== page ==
What are your personal note-taking and note-keeping quirks?

Amy J.V. Atwell is a Denver-based freelance writer and editor. She works with businesses to grow their brands through high-quality copy and content. Read more at

Two spaces. For Robert.

by Amy J.V. Atwell

This morning, I received the heartbreaking news that a former colleague and mentor has passed away.  He had been diagnosed with cancer less than two weeks ago, so this news came as a tremendous shock to everyone.  I write this blog today in his honor, with fresh tears in my eyes.

Robert was the COO at the Denver business organization where I worked prior to starting my own business.  He and I worked together for nearly seven years (I was the corporate editor), and we battled for all seven of those years over the question of adding one space or two after a period.  It’s one, but I added two spaces throughout this blog as a final nod to Robert.  I believe those extra spaces are appropriate places to pause and remember.

What I will remember most about Robert is his huge presence.  He was a big man – I remember talking with him once about his custom-made shirts because he needed 36” sleeves – but his presence was big because of his heart and his personality.  He didn’t do anything quietly, and everyone knew instantly what kind of mood he was in.  In happy and angry moments alike, it was clear that what drove Robert was a deep passion – he cared about the future of the organization and all the people in it.  The glimmer behind his eyes let you know when you had done good, so to speak, and he held his staff and colleagues in high regard.

He was a master contract negotiator.  He and I had to navigate several vendor contracts together, and I was always in awe of his deft skill at convincing people that his way was clearly the only way.  Another colleague always took Robert with her when she had to buy or lease a car.  With Robert nearby, there was no chance of being hoodwinked.

He knew who in the office kept stashes of chocolate and made a point to stop by several times a week.  His impromptu (and loud) announcements over the intercom meant it was time for one of his famous ice cream runs or drawings for baseball tickets.  He loved treating the staff.

So, today, I am left with the knowledge that Denver is now without one of its most memorable citizens.  He will be missed, and he will most definitely be remembered.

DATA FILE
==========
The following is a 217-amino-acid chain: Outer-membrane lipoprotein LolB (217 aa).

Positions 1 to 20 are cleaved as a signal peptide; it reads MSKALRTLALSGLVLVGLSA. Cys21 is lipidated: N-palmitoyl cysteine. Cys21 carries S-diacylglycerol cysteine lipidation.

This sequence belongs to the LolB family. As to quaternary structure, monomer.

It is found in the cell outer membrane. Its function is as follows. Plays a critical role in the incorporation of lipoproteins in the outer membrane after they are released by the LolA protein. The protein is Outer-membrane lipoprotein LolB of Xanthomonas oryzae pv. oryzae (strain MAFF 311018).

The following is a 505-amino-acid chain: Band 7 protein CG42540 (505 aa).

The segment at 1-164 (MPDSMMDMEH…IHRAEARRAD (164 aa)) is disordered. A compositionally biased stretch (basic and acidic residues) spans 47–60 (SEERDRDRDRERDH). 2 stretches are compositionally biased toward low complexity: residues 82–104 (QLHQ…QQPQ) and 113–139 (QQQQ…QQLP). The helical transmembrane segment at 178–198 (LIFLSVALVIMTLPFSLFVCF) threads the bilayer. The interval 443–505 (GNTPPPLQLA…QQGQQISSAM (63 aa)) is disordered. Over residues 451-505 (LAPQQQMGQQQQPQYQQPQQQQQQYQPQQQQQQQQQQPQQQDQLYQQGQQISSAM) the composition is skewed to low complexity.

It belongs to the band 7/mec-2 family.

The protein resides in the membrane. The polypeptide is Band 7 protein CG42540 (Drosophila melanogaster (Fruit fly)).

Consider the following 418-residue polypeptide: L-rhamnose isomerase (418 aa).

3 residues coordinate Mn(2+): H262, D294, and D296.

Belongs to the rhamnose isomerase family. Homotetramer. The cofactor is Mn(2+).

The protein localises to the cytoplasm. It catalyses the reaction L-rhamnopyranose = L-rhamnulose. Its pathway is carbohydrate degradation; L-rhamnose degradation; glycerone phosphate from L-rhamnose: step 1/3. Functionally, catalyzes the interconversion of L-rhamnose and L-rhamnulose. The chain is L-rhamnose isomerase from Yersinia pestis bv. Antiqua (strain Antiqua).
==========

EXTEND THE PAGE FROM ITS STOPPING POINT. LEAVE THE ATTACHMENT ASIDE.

Robert approached life with gusto and a huge grin.  That is how I will remember him, and I hope that memory reminds me to treat both business and life with a generosity of spirit the way he did.

Amy J.V. Atwell is a Denver-based freelance writer and editor. She works with businesses to grow their brands through high-quality copy and content. Read more at

Writing quick tip 07/19/13

“Writing gives you the illusion of control, and then you realize it’s just an illusion – that people are going to bring their own stuff into it.”
—David Sedaris

I stumbled upon this quote today, and it gave me pause. I have two initial reactions:

  • As a creative writer, you should write for yourself. Sedaris is right: You have no control over your readers and how they perceive and interpret your work. I believe poets and lyricists figured that out long ago, and they perhaps view the various interpretations as part of the beauty of the art form. If you have something to say, put it out there.
  • As a business writer, you must always consider your audience. Of course you can’t know each individual’s particular quirks or leanings, but it is imperative that you consider perspectives that might differ from your own. Do some research, ask for input from others, get a gut check.

    For example, I was driving by a KFC yesterday, which featured this billboard and the tagline “I ate the bones!” I thought, “Wow, KFC must think its customers are really stupid.” I know the marketers were going for clever, but the message was off-putting to me anyway (although I concede that I am probably not KFC’s core target market in the first place).

Assume intelligence among your readers. Let them interpret your creative work as they will, but be savvy about your business messages.

Amy J.V. Atwell is a Denver-based freelance writer and editor. She works with businesses to grow their brands through high-quality copy and content. Read more at

Writing quick tip 7/12/13

This week’s quick tip is simple:

1) Stand up. Walk away from your desk.

2) Connect. Find something that inspires you or re-energizes you – music, art, nature, exercise, pets, people – and devote some quality time to that thing/activity/person.

I realized this week, after a happy hour with some amazing former colleagues and a separate coffee meeting with a former boss, that being around other people and sharing conversation is a great source of inspiration for me. It gets my brain working in a different way, and it helps re-route my train of thought.